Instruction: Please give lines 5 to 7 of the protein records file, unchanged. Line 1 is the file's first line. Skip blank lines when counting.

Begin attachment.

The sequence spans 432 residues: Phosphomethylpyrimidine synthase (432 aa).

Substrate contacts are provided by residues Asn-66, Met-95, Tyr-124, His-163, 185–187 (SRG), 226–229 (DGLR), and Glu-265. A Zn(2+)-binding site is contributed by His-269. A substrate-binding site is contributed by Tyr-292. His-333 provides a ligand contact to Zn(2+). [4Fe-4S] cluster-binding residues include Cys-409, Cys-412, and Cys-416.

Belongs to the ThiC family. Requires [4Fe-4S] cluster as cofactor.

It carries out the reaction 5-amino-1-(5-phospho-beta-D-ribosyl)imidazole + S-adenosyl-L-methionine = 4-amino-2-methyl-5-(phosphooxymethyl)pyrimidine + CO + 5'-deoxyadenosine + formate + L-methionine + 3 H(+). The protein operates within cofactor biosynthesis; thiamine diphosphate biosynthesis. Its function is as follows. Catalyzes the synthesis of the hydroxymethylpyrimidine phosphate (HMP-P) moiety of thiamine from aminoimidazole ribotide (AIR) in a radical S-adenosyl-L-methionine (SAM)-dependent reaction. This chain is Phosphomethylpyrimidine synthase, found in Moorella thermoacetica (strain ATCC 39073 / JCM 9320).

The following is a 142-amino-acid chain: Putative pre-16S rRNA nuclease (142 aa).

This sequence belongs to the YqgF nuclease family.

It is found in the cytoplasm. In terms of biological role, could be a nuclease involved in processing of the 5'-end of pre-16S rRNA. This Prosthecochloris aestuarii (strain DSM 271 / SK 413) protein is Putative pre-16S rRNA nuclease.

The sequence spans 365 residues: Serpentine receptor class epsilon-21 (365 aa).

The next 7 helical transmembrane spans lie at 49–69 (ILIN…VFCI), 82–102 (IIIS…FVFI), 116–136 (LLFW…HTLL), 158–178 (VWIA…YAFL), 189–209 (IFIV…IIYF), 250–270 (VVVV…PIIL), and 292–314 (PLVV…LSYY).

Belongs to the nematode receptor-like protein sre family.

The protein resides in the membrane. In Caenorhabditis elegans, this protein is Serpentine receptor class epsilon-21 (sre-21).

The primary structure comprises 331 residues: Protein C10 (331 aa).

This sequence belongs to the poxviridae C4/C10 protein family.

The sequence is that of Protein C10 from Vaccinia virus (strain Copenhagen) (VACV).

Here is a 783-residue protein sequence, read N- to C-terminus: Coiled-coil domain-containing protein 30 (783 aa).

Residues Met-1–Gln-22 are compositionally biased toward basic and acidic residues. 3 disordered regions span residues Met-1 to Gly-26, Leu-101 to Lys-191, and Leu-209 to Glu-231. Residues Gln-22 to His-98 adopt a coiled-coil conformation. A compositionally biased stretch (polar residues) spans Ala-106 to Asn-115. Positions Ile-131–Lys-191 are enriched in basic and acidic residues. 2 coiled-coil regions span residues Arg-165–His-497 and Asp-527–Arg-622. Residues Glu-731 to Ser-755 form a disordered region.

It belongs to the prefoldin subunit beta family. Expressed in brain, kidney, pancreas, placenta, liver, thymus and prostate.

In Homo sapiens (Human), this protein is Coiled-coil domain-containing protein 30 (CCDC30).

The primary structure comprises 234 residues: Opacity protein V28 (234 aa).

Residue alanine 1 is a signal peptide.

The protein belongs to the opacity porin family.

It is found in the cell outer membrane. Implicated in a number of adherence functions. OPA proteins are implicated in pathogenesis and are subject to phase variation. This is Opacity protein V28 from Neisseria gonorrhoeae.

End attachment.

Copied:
The following is a 142-amino-acid chain: Putative pre-16S rRNA nuclease (142 aa).

This sequence belongs to the YqgF nuclease family.

It is found in the cytoplasm. In terms of biological role, could be a nuclease involved in processing of the 5'-end of pre-16S rRNA. This Prosthecochloris aestuarii (strain DSM 271 / SK 413) protein is Putative pre-16S rRNA nuclease.